Browse Prior Art Database

Optical Tape Path with Liquid Crystal Prism

IP.com Disclosure Number: IPCOM000123327D
Original Publication Date: 1998-Sep-01
Included in the Prior Art Database: 2005-Apr-04
Document File: 4 page(s) / 109K

Publishing Venue

IBM

Related People

Finkelstein, B: AUTHOR [+2]

Abstract

This invention uses a liquid crystal prism to read data from and write data to optical tape.

This text was extracted from an ASCII text file.
This is the abbreviated version, containing approximately 52% of the total text.

Optical Tape Path with Liquid Crystal Prism

   This invention uses a liquid crystal prism to read data
from and write data to optical tape.

   As shown in Figure 1, optical tape drive 100, supply reel
120, and takeup reel 121.  Reels 120 and 121 may be in a dual reel
cassette.  Alternately, reel 120 may be in a single reel cartridge
and reel 121 is resident in drive 100.

   The supply reel is rotated by motor 130.  Digital
tachometer 140 measures the rotation of motor 130.  Similarly,
takeup reel 121 is rotated by motor 131.  Digital tachometer 140 is a
multi-line tachometer encoder.  However, digital encoder 141 may be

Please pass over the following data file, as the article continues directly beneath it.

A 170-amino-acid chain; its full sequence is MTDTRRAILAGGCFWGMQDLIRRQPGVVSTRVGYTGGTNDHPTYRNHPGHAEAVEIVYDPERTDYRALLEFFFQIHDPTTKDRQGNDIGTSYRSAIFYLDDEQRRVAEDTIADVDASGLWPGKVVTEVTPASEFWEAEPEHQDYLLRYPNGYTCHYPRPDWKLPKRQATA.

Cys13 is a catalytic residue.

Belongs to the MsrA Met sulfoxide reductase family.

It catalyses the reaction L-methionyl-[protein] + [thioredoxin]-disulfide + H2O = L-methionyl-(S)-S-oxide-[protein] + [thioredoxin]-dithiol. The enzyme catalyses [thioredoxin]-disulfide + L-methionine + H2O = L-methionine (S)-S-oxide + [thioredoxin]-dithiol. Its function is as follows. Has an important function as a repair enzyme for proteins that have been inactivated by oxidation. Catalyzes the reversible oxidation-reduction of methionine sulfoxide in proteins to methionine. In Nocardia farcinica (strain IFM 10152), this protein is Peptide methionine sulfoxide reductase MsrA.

either a single-line tachometer as in the IBM 3480 tape drive family
or a multi-line tachometer.

   Microprocessor 150 gathers the digital signals from
tachometers 140 and 141 and uses that information to calculate the
instantaneous radius of tape one each of reels 120 and 121.  The
angular velocity of the motor is calculated by dividing the
equiangular distance between fine-line tachometer encoder pulses from
tachometer 140 by the time spacing between those pulses.  Then, the
linear velocity of the optical tape is calculated from the product of
the instantaneous radius of tape on reel 120 times the angular
velocity of reel 120.

   Microprocessor 150 controls the linear tape velocity and
keeps the optical tape from going slack by sending low level signals
to power amplifier 160.  Power amplifier 160 then sends high level
power to motors 130 and 131 to effect tape motion across optical
recording head 200.

   In Figure 1, the linear tape motion is in the  X
direction.  The reels 120 and 121 as well as motors 130 and 131
rotate about the Y axis.  The Z axis is perpendicular to the tape as
the tape passes over the optical recording head 200.

   Figure 2 illustrates a detailed schematic diagram of the
optical recording head 200.  Optical head 200 includes a laser diode
201.  The primary light beam is first diffracted by grating 202 to
produce two secondary beams for tracking, in addition to the primary
data beam, and then collimated by lens 203.  The resulting
three-component beam 204 then passes to a beam splitter 205.  A
portion of beam 204 is reflected by beam splitter 205 to a lens 206
and an optical detector 207.  Via detector 207, microprocessor 150
monitors the power of laser 201 and its beam 204.  That portion of
beam 204 not reflected by beam...